Audi has whipped the dropcloth off its all-new A6 sedan for Australia, which joins the A8 and Q8 in debuting Audi’s latest connectivity set, known as Connect Plus, which uses an onboard SIM card to keep the A6 connected to the internet at all times.
The system, which relies on 3G and 4G mobile connectivity, links deeply with the Audi’s onboard computers to bring a higher level of online functionality to the A6 than was previously available on the A8 and Q8.
Australian testing of the system has taken place using an e-tron SUV mule, which has covered more than 10,000km thus far tracing the major 3G/4G connectivity corridors in NSW, Queensland and Victoria.
Most of the systems aren’t new in concept, but Audi says that the system is at the forefront of the burgeoning connectivity sector.
For example, a Service Call button installed in the A6’s headliner above the dash connects with an Audi roadside assistance call centre, should a customer break down or have some sort of drama.
An SOS function can also be activated via a manual button or via an airbag deployment. In the case of the latter, the call centre will liaise directly with local emergency services. If the driver doesn’t respond to prompts, the system can then escalate the emergency to suit.
It can even count how many airbags have deployed and how many people are in the car (via seatbelt sensors), provide a location and even the car’s colour to the relevant emergency services.
The A6 can also send a push notification to a myAudi smartphone app if someone tries to break into it, and the owner can unlock the car from anywhere in the world and relock it. You can activate the horn and hazards remotely.
The system also takes finding a parking spot to the next level. It works with garages that have occupation sensors on their floors to give a heads-up on the number of spots, operating hours and costs within a given radius.
The car also talks to every Audi dealership and can prompt the owner forty days out from each scheduled service.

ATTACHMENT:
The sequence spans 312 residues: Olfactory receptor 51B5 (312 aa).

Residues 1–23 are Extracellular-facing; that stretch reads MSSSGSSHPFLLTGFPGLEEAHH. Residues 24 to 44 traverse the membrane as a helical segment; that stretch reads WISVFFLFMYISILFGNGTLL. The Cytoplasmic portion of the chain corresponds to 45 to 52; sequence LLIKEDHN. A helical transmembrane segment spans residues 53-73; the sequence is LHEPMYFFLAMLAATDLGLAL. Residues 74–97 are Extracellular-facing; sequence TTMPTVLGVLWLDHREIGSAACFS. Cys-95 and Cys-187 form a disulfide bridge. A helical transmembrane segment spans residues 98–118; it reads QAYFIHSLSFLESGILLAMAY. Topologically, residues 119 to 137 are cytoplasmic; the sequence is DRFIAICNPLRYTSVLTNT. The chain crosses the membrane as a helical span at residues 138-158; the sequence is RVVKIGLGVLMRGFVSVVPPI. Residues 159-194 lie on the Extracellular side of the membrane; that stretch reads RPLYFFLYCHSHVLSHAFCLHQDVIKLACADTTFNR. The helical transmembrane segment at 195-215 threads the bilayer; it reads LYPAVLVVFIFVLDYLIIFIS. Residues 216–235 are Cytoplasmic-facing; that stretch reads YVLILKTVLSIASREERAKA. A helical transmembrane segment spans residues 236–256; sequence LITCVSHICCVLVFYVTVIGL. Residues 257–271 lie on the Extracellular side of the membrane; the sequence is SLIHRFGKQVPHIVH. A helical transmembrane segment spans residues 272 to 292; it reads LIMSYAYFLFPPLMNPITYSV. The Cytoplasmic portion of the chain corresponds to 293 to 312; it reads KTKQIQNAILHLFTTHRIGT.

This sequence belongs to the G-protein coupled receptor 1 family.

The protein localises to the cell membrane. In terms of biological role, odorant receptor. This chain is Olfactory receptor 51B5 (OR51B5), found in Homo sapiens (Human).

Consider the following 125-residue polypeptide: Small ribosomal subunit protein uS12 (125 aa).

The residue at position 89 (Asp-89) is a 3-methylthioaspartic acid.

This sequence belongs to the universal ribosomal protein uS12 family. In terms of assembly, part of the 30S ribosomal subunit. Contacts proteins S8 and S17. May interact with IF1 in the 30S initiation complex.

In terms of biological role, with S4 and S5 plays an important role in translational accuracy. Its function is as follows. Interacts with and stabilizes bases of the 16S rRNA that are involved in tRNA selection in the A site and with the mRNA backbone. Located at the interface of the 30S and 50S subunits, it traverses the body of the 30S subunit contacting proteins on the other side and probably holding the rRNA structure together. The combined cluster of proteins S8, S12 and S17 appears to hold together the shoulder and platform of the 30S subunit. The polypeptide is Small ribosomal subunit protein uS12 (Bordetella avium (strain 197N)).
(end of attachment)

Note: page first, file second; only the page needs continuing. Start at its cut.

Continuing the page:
Online traffic updates are done via mobile data rather than via the outmoded radio signal method, while refuelling reminders can be narrowed down to fuel type and location.
As well, the system will use internet data to list and compare prices of the A6’s fuel – in this case, a minimum of 95 octane – at the nearest brace of stations, allowing the driver to navigate directly to the cheapest bowser.
When it comes to navigation, destination entry can be made via the myAudi app, which is then sent straight to the car, or via Google Maps. As soon as you start the car, the destination is set and ready to go.
Bad weather warnings can be sent to the car too, via data from sites like the Bureau of Meteorology.
A new hybrid radio system combines digital and web-based radio to prevent digital dropouts by combining both sources.
The app can also give a detailed rundown on the A6, including tyre pressures (with push notifications if a tyre starts to leak) and oil level.
A geofencing mode also allows owners to set a digital barrier within a 5km range around a nominated location, as well as a notification of an overspeed above a predetermined level (the A6 can’t physically restrict speeds, though).
It even has an expense tracker via the myAudi app, which is ideal for logging for novated lease information.
Audi will provide infotainment services free of charge for the first three years, while maps will be supplied over the air for ten years. Audi suggests the fees will be “nominal” to re-sign.
The system works with the Telstra network, and the owner will cover data fees as per a regular mobile service.
The A6 will launch in Australia in 2020, and the Connect Plus system will roll out across the Audi range over the next couple of years aboard cars like the A1, Q3, A4 and Q7.